–Snowden is special, he is a person of mental scope and civic commitment, who is not unsocialized, as some media reports would have it, no, he is sophisticated, witness the methods he chose of going forward. And it is vital to have someone of such large intellectual and personal dimensions engaged to help us sort these complex issues out.

What a shame that the mainstream media is completely on the fence about Snowden. They know that Snowden has struck a chord in the American public. But they are afraid to come out against him or for him, because they don’t want to go against the government. You’d think that NPR’s Brooke Gladstone would embrace the principle of human knowledge as a corrective to unlimited national power in the computerized age of surveillance– no, like everyone else with a mainstream seat, her comments on Snowden waffled meaninglessly.

As Snowden himself observed,

“Initially I was very encouraged [by the media]. Unfortunately, the mainstream media now seems far more interested in what I said when I was 17 or what my girlfriend looks like rather than, say, the largest program of suspicionless surveillance in human history.”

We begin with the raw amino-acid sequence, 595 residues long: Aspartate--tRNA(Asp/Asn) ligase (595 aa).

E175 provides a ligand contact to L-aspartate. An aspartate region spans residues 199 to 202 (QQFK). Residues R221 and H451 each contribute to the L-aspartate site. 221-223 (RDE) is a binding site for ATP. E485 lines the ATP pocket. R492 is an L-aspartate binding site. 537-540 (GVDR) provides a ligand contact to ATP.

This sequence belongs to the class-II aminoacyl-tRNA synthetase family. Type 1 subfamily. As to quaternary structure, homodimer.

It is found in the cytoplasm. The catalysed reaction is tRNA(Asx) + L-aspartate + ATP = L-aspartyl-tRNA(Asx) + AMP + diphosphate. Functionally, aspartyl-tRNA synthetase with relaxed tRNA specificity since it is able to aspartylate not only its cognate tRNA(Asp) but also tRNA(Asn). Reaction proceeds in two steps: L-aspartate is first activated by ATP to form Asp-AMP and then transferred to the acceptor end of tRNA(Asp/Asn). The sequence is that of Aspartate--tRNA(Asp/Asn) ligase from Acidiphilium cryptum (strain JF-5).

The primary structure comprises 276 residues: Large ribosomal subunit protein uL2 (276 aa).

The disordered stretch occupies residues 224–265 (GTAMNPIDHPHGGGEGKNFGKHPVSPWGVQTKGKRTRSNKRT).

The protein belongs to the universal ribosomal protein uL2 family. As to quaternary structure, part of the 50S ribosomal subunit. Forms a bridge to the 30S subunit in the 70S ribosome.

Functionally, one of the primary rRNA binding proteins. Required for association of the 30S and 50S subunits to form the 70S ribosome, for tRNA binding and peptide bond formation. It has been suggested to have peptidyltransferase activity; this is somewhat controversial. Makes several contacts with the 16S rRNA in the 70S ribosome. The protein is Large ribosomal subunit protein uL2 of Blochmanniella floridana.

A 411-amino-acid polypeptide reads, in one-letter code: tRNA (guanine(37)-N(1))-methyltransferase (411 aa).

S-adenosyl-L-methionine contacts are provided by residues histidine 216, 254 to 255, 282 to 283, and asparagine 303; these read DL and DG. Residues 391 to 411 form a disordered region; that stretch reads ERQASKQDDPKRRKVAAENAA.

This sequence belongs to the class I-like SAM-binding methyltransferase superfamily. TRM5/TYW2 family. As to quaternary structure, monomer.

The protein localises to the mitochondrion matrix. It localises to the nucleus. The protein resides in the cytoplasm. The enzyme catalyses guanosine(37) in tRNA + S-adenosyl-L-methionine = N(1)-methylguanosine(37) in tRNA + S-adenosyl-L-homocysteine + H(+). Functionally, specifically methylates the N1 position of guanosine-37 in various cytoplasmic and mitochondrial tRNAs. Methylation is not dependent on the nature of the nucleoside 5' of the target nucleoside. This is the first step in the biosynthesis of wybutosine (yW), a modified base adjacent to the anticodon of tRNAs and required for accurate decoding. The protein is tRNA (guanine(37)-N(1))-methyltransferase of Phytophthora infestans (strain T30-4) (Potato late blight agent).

A couple of other Snowden comments I especially liked yesterday. Here’s another challenge to Obama’s leadership:

If the Obama administration responds with an even harsher hand against me, they can be assured that they’ll soon find themselves facing an equally harsh public response. 

More drama:

the US Government is not going to be able to cover this up by jailing or murdering me. Truth is coming, and it cannot be stopped.

And here is a lecture on constitutional principle that I find stirring:

Congress hasn’t declared war on the countries – the majority of them are our allies – but without asking for public permission, NSA is running network operations against them that affect millions of innocent people. And for what? So we can have secret access to a computer in a country we’re not even fighting? So we can potentially reveal a potential terrorist with the potential to kill fewer Americans than our own Police? No, the public needs to know the kinds of things a government does in its name, or the “consent of the governed” is meaningless.

… More fundamentally, the “US Persons” protection in general is a distraction from the power and danger of this system. Suspicionless surveillance does not become okay simply because it’s only victimizing 95% of the world instead of 100%. Our founders did not write that “We hold these Truths to be self-evident, that all US Persons are created equal.”..

Here is his destruction of Dick Cheney for calling him a traitor, then lumping in the other national security clones: